3 Places to Stay
Secure your accommodation well in advance. The Japanese tourist industry is
booming. Last year (2015) the country welcomed more than 20 million guests
from overseas. Many come from China. They come on weekend trips. Be aware
of that. Finding accommodation at weekends can be next to impossible. On a
recent trip to Tokyo, my wife and I were obliged to travel to Chiba (about 80 km
away) in order to find a place to spend the night.
We used to travel around without making reservations. All we needed to do was head
for the main railway station and check out the hotels in the immediate vicinity. T hose
days have gone.
You can no longer amble around. Thatâ€Ÿs a shame for those of us who donâ€Ÿt like to plan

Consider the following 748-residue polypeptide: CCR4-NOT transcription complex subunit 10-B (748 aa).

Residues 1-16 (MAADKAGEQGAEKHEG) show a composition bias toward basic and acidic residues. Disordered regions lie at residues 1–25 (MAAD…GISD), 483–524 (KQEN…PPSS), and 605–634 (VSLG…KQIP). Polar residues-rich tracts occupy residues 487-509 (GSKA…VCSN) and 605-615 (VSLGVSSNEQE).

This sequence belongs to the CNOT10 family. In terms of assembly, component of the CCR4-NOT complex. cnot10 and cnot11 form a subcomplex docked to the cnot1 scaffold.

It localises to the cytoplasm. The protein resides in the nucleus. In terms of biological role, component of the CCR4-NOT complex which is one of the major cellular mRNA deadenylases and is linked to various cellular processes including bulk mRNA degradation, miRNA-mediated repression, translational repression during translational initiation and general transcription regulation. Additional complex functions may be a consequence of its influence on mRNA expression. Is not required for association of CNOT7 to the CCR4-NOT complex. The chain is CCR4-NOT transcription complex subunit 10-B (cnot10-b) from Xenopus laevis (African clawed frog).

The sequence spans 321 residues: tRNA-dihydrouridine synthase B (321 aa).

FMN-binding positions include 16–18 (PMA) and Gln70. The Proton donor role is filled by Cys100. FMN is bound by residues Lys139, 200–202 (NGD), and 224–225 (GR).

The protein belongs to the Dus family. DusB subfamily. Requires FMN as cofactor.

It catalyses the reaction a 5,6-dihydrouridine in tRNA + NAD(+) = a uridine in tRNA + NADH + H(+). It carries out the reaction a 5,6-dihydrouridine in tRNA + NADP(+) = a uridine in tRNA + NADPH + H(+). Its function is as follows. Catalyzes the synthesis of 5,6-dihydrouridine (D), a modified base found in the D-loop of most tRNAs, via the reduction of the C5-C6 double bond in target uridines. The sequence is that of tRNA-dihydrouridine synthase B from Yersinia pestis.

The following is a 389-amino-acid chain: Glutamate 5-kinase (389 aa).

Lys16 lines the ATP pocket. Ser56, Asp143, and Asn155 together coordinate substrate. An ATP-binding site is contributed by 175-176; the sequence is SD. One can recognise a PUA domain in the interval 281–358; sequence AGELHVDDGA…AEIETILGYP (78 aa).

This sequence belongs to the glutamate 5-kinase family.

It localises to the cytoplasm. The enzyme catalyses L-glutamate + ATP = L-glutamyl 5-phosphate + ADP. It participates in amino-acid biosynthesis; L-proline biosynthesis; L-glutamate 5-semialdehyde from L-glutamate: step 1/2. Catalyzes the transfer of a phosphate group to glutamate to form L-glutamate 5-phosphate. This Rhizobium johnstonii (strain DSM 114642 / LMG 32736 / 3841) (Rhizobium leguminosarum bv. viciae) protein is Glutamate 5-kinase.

our holidays in detail. Some of my young Japanese friends overcome the problem by
camping. They head for the hills at sunset and kip down amongst the trees.
If you plan to camp, bear in mind that campsites are few and far between and
generally i ntended for school parties and youth groups. Older people , in Japan, have
not caught onto the idea of camping. The few who continue to do so, after the age of
eighteen, are like my crazy friends or they are on walking treks.
My wife likes to stay in the old-style inns. If you go to one you will have the opportunity
to sample traditional Japanese hospitality. Guests sleep on the floor on futons that are
stored away in the day and rolled out at night. Cushions or low chairs are available for
sitting. Tea and biscuits are free. Meals are usually served in rooms as well as in the
restaurant. There is often a choice of both traditional Japanese and Western food.
Photos: Top, a traditional inn. Below, futon room and restaurant area.